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What is FTP?
FTP is one of those words that tends to scare beginners away from learning about web design. It just has the sound of something complicated and difficult to learn. The truth of the matter is that it couldn't be simpler and everyone should know how to ftp. FTP stands for "File Transfer Protocol". Think of it as a "File Transfer System" or a way to send a file from one computer to another. The "protocol" simply means that both computers are using the same "agreed on" rules for sending and receiving the file.
Getting your files to display in a web browser as web pages, for all the world to see, often means using a FTP client. A FTP client is just a piece of software that handles the transfer of your files. It's programmed with those "rules" we just talked about. A FTP client lets you browse the files on both, your computer and your webserver, at the same time. As you view both sets of files, you transfer them back and forth by highlighting the files you want to transfer and clicking an arrow in the middle of your ftp program (with most programs). It's typically as easy as entering the ftp address of your web server, your ftp login and password (your Web Host will give you your FTP information). You should then have full access to viewing and transferring your files back and forth. As a webpage designer, you need to have a good understanding how to use ftp.
What the heck is CHMOD?
If you use FTP, chances are that you'll eventually need to understand how to set permissions using CHMOD. CHMOD is abbreviated from the words "Change Mode". It means that you'll be changing the permissions on a file that exists on your Web Server. CHMOD only works if your host has their Web Server running on a Unix server. To make that even easier to understand, instead of running Microsoft Windows on their Web Server, they're using an operating system known as Unix, and that's nearly all online Web Servers today.
When logging in to your Web Server with your FTP client, you'll typically want to right-click a file to use CHMOD. To check ftp file permissions,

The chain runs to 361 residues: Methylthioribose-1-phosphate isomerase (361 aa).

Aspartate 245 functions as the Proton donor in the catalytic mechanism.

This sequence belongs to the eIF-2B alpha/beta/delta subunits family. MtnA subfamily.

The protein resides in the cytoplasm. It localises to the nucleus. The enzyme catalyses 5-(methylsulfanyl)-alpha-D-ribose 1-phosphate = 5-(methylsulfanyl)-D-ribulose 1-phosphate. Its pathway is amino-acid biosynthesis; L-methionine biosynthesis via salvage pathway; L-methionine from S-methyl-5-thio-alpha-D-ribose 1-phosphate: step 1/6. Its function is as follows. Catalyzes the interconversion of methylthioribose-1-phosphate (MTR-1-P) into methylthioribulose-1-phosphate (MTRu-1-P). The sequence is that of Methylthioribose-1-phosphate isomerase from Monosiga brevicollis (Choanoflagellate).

look for an option that says 'CHMOD'. If you don't see one, try looking for an option that says 'Properties'. There are many different FTP programs
available but most of them use one method or the other. The permissions you see on a file are expressed in two different ways. In the directory
itself, through your ftp program, you'll the permissions listed as: rwx.
Bringing up the permissions in your FTP client will also show the numeric
value of your permissions. You shouldn't need to change these under normal circumstances but there is the occasional script you might want to install
and changing the permissions (usually on a folder) will be a requirement. A common script that comes to mind is a public upload script. You normally
wouldn't want users to be able to upload files to your folders and by default, they can't. Giving full permissions to a folder, with a value of 777,
would allow them to do this.
Understand that most of your web design will not require you to know how to use CHMOD but, there have been enough times that I needed to understand
this, that I feel it's necessary to address. There are many FTP programs available. Many of them are free. I personally use WS_FTP by Ipswitch, only because it's what I started with over a
decade ago. At the time, it was the most feature rich FTP client you could find. That may or may not be true anymore but I still love using WS_FTP.
It's the best FTP client for my needs. I've tried a few alternatives over the years but always come back. I know that free FTP software has come a
long way and it's likely these free ftp clients now have all the features most people would ever need. Here is a list of the more popular free ftp
Whatever FTP program you choose, make sure that it makes your life easier. That's the reason they exist. Before the now popular FTP programs, FTP was accomplished through the command-line and while I still use the command line quite often today, there's no substitute for a well written, stable FTP client.
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